Trams could be an economic bonus for city

How wonderful it would be to see the city’s beautiful old trams being the heartbeat of Bendigo once again. 

So much has been said recently about the disadvantages of reinstating trams to Mitchell and View streets, but have people really anticipated the unique benefits that would come with this venture? Having discussed some options already, it appears likely that should this extension go ahead, double track would be the go for smooth traffic flow and balanced road planning. 

Some people in the community have made the point that laying the tracks in Mitchell Street and unearthing the original track in View Street will destroy the ambiance that has been created since the trams were replaced. 

I’d say they mean the number of trees that have been planted in the median strips on these streets. 

Trees that line the sides of these streets of course would not be touched. 

However, I believe by reinstating the trams, some of this will be lost for sure, but by carefully planning small median strips with planter boxes at the bases of the ornate centre poles that could cater for either shrubs or flowers will go a long way to solving this problem.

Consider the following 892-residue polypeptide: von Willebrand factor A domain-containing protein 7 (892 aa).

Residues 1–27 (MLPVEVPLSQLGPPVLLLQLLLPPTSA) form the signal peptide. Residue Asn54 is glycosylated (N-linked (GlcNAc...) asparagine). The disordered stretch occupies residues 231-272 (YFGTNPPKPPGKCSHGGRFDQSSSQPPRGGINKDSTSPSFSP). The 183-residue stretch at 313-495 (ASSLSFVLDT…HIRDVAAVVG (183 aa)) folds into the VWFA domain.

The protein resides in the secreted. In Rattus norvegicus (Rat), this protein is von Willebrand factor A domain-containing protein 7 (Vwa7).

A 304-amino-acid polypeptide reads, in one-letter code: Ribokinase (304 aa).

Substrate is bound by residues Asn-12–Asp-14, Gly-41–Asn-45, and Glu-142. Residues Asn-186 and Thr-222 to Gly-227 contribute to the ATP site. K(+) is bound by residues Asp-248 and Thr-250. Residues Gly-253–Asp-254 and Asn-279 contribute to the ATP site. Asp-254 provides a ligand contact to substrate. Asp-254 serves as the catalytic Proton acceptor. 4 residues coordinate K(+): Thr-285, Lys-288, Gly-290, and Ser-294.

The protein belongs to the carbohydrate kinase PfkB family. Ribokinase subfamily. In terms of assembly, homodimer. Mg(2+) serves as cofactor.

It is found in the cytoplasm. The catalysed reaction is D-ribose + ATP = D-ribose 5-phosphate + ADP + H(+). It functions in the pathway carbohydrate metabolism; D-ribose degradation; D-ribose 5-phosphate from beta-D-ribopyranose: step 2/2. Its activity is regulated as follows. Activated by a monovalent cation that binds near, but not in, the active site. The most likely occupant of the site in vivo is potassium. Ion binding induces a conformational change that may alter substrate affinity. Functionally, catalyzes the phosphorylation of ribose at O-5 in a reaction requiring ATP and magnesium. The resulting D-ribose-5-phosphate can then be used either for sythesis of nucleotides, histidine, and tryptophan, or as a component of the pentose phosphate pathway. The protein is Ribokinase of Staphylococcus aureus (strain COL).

It may be a good idea to first try this in Pall Mall where the ornate centre poles and double track already exist. And besides the businesses in View Street, including the Art Gallery and Capital theatre, the QEO itself which is the home of the Bendigo Gold VFL club would greatly benefit from the extension. 

For example I could see the VFL organising match packages for supporters of Melbourne based clubs to see their teams play against Bendigo Gold, whose tickets would include travel on the train, then the tram and entry to the match at the QEO and return. 

Likewise, Bendigo’s 976 Restaurant Tram could also deliver its patrons directly to the Capital theatre after dining or alternatively could meet guests at the railway station for their lunch tour. 

A lot of talk has also consisted of the utter waste of money a project of this nature would be, but I beg to differ. 

Namely that there are so many opportunities for great business and tourism ideas to flourish. 

With some thought, Bendigo’s public transport system could be easily adapted to cater for the trams, integrated with the buses meeting trams at the station, allowing bus patrons to travel to their destination in the CBD on the same ticket. 

And of course, the Vintage Talking Tram Tour would also benefit by increasing the number of destinations and adding further attractions to visit. 

Shane Butcher

Bibra Lake

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